Meet Jessica Jacobs
Perseverance pays! Just ask Jessica Jacobs, a second-year Master’s student in Organizational Communication.
“You can’t predict what will happen, but you can always prepare,” she said. “Always put forth your best effort.”
And that’s what Jacobs does day in and day out – from heading up her Read to Me program that has put 275,000 books in the hands of children across the state to winning the title of Miss North Carolina 2007.
Jacobs, a native North Carolinian from High Point, said she began entering pageant competitions during her sophomore year at UNC-Chapel Hill. She placed in nine pageants before actually winning one. As Miss Thomasville, she placed once in the Miss North Carolina competition before sweeping the statewide pageant last year.
And after winning the title, she still had quite a bit of work ahead of her. Jacobs traveled from the Outer Banks to the Appalachians and back again, logging 60,000 miles in her car. Along the way, she made appearances, volunteered, and visited countless festivals -- in a state that claims the most festivals of any single state.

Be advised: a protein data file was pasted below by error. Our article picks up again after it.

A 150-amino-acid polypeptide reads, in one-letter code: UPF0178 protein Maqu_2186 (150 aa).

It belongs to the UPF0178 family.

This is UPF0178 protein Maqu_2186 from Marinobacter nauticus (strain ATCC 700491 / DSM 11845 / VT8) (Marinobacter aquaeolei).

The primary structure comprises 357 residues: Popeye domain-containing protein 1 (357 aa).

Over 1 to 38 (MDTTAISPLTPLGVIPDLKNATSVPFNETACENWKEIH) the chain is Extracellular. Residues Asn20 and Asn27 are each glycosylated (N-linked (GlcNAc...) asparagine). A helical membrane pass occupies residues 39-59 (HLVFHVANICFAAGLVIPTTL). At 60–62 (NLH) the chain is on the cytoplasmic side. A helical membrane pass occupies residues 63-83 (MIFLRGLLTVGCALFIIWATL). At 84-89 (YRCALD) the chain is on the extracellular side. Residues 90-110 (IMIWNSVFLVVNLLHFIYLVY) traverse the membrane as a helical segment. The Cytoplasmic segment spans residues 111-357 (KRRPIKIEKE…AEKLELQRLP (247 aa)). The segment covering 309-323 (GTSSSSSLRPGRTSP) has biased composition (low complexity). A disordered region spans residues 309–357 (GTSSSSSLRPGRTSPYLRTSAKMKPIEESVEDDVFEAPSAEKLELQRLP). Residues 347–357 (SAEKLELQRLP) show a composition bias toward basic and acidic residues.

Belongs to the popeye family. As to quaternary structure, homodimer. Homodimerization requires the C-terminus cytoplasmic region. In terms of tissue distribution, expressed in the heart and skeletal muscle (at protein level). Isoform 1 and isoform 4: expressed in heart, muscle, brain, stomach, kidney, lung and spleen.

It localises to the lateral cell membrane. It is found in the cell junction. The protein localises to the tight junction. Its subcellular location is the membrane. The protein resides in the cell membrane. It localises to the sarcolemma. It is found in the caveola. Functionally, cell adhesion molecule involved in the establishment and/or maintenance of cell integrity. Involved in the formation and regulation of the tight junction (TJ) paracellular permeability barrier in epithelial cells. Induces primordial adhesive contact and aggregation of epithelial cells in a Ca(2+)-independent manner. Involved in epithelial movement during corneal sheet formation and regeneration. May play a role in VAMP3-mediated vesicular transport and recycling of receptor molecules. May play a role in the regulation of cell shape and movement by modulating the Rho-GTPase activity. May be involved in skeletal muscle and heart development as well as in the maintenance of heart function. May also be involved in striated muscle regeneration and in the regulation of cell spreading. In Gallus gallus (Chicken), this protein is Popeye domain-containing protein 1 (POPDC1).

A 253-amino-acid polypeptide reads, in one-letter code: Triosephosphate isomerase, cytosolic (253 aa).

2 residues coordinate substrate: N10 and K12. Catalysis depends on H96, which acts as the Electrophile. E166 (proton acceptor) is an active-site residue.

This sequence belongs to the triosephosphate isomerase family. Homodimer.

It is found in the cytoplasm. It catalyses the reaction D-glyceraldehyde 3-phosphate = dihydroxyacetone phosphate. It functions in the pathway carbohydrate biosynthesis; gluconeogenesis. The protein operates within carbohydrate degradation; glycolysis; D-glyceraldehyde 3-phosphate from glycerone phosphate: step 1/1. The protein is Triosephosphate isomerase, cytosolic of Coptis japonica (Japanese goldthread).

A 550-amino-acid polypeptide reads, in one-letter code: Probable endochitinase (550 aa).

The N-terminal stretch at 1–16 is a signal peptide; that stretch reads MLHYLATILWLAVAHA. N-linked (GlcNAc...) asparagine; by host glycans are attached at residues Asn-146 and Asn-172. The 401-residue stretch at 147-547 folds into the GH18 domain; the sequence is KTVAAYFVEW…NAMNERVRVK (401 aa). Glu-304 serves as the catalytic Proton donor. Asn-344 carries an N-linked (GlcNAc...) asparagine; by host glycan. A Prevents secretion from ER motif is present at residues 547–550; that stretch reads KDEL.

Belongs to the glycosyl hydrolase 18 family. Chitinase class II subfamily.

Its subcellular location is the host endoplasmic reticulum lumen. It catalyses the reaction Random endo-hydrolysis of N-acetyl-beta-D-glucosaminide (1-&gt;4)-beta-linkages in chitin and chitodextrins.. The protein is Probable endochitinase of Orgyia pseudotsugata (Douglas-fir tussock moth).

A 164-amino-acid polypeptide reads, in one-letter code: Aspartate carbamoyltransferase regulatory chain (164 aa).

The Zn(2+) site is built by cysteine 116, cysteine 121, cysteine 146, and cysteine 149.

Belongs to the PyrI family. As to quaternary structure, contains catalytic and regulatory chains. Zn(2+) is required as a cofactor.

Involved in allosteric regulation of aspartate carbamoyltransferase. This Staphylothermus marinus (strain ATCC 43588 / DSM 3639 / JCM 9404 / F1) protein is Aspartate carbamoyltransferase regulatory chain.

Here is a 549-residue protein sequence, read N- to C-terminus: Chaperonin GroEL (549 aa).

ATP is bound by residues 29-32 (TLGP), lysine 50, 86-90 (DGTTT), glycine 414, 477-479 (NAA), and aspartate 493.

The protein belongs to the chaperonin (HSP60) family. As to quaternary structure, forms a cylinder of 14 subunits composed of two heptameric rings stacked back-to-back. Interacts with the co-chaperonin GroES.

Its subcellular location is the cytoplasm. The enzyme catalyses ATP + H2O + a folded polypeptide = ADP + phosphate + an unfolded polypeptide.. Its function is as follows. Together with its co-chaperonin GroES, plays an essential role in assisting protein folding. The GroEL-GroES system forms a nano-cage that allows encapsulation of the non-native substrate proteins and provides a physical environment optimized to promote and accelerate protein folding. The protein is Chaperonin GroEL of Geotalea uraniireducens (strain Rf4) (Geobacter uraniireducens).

Communities in Schools of North Carolina helped Jacobs provide books and reading sessions with Miss North Carolina herself to schools across the state. According to Jacobs, seeing the children’s reactions when they received their own books was very rewarding. She remembered one little boy asking her, “Do I get to keep this book?”
But the hard work has just begun for Jacobs. She said she will continue as a spokesperson for Communities in Schools, as well as, teaching public speaking and appearing at events in coming months, such as a youth voting rally.
She plans to graduate in May 2009 with her Master’s degree in Organizational Communication and will marry two weeks later. Jacobs said her next big accomplishment will be to raise a great family.
“[Work and motherhood] are not mutually exclusive,” Jacobs said. “You can do many things and do them well.”
And according to Jacobs everything she’s accomplished -- and will accomplish -- was done “in small chunks.”
“Take it a day at a time,” Jacobs said.